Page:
Ce să le spunem copiilor când în lume se întâmplă tragedii
Vinerea trecută la noi în Saskatchewan, într-un oraș cu 3000 de locuitori, un adolescent a împușcat 4 oameni într-o școală.
De la noi de acasă până la granița cu Saskatchewan sunt doar 2800 de kilometri. N-am calculat exact cât e până în orașul cu pricina. Spre deosebire de vecinii din US unde zilnic se împușcă oameni dacă nu în școli, măcar la mall, aici nu se prea întâmplă chestii de genul ăsta. Adică se împușcă și la noi pe străzi, și-n Toronto și la noi la țară, dar parcă nu chiar așa rău.
Mă rog, să trecem. Pentru că vuiesc ziarele și teveurile despre această chestie mega-șocantă, inspectoratul școlar ne-a trimis un mail în care ne învață cum să procedăm cu copiii când se întâmplă nefăcute de felul ăsta. Mi s-au părut informații utile așa că iată, vi le împărtășesc.
“We are all shocked and saddened by the tragic events that transpired in La Loche, Sask. on Friday. Our thoughts are with all those affected. Although events like this are extremely rare, we recognize the impact they can have on each of us—our children, staff, families and friends. Individuals react to situations like this in various ways. We may feel sadness, grief, helplessness, anxiety and anger. Whatever we feel is okay.
Our social work team has prepared some tips to help support children at this time:
- Recognize that children may become concerned that something bad will happen to themselves, family or friends. Explain that safety measures are in place and reassure them that you and other adults will take care of them.
- If your child is not focused on the tragedy, do not dwell on it. Try to avoid having detailed adult conversations regarding the tragedy in front of children. However, be available to answer questions to the best of your ability. Young children may not be able to express themselves verbally. Pay attention to changes in their behaviour or social interactions.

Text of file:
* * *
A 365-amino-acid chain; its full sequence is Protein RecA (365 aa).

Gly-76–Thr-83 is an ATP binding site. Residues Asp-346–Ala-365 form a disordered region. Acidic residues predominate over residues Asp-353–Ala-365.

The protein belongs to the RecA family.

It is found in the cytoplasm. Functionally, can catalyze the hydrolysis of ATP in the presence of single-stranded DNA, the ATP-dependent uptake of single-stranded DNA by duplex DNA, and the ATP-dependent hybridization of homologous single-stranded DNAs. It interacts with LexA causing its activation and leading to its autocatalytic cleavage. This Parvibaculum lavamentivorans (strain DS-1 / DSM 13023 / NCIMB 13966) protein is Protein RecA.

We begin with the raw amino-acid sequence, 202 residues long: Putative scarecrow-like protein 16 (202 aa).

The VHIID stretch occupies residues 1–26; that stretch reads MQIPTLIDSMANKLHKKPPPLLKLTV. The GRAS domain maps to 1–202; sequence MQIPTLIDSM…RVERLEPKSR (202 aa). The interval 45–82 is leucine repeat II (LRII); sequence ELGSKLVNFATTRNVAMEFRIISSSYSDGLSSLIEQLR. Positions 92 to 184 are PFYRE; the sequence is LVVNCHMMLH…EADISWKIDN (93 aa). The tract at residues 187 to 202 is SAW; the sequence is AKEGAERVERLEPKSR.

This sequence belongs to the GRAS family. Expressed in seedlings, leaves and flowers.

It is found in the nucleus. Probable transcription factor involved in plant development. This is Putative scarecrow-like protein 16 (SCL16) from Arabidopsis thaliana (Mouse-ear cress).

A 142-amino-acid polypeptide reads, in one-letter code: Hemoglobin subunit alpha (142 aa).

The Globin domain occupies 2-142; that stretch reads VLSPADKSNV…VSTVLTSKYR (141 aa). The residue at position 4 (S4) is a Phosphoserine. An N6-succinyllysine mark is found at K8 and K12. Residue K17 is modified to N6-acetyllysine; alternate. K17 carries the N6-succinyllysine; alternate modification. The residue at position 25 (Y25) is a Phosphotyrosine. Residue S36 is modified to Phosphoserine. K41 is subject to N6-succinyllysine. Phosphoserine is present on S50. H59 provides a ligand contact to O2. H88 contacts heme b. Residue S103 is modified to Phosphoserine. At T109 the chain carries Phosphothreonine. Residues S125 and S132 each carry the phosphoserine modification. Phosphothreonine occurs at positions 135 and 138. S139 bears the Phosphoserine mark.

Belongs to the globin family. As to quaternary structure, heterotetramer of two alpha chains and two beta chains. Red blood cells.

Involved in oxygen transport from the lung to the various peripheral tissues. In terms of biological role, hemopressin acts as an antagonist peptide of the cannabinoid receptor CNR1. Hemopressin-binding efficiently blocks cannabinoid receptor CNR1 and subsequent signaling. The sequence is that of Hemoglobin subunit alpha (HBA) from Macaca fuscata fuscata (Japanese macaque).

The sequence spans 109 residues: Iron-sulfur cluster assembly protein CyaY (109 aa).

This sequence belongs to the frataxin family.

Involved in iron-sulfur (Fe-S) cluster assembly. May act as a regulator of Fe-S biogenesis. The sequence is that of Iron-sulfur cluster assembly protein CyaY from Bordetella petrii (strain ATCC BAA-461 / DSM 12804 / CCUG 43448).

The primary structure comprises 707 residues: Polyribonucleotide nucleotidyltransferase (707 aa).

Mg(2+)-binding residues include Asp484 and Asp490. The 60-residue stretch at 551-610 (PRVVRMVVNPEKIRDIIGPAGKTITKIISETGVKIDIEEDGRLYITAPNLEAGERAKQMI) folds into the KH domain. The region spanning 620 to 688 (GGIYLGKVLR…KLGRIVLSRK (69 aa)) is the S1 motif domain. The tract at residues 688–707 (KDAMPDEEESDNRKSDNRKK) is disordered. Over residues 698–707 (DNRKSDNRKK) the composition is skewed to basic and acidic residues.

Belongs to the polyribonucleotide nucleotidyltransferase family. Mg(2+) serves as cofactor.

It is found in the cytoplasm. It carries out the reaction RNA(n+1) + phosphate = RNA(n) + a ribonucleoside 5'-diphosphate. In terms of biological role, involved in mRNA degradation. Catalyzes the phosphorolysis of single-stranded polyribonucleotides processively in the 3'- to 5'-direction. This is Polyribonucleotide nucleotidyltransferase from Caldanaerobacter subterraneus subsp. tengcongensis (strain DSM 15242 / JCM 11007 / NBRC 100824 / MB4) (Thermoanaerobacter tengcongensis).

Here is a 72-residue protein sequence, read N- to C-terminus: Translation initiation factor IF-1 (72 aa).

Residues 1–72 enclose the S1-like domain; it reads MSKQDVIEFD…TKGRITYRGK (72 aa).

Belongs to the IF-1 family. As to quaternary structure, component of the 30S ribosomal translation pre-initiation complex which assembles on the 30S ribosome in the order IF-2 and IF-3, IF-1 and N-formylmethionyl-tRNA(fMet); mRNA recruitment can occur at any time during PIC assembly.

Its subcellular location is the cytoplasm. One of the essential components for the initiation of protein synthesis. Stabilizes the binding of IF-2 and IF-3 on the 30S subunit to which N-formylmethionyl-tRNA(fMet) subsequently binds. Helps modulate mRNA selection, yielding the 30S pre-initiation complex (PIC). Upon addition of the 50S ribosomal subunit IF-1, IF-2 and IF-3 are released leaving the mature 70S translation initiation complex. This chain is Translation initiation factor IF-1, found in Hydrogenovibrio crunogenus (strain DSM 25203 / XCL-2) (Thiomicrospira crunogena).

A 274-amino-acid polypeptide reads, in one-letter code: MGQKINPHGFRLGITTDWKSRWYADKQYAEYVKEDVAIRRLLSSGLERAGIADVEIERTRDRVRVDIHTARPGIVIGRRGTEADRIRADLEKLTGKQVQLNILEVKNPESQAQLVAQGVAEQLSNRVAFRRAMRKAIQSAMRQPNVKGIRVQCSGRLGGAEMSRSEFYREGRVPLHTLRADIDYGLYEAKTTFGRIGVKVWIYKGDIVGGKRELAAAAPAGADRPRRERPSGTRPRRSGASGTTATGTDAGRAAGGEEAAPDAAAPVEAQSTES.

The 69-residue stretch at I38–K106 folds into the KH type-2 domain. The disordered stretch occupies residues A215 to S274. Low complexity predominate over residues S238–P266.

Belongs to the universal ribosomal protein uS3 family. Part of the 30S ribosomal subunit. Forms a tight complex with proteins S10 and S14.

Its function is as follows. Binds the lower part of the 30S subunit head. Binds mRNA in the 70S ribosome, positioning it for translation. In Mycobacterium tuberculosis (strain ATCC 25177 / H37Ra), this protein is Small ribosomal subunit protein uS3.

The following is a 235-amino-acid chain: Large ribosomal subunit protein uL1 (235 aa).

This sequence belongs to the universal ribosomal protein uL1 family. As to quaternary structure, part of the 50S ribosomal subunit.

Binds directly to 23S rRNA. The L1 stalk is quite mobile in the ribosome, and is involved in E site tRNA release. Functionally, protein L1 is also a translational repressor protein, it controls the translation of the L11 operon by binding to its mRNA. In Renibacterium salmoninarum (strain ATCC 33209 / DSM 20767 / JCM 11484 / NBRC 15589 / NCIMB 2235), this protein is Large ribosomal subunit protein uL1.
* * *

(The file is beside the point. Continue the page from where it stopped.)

- Limit exposure to media coverage. Images of a disaster or crisis can become overwhelming, especially if watched repetitively. Young children in particular may not be able to distinguish between images on television and their personal reality. Older children may choose to watch the news—be available to discuss what they see and to help put it into perspective.
- Maintain normal family routines as much as possible. Routine family activities, classes and friends can help children feel more secure.
- Be aware of your own needs. Don’t ignore your own feelings of anxiety, grief and anger. Talking to friends, family members, faith leaders and mental health counsellors can help. Let your children know you are sad. You will be better able to support them if you can express your own emotions in a productive manner.
As always, our top priority is the safety and well-being of our students and staff. This is a responsibility we take very seriously. It’s important for you to know that help is available through our schools. If you are concerned about your child or feel he or she needs additional support, and you would like to speak with a social worker or psychoeducational consultant, please contact your principal or vice-principal. Thank you for supporting our students and each other.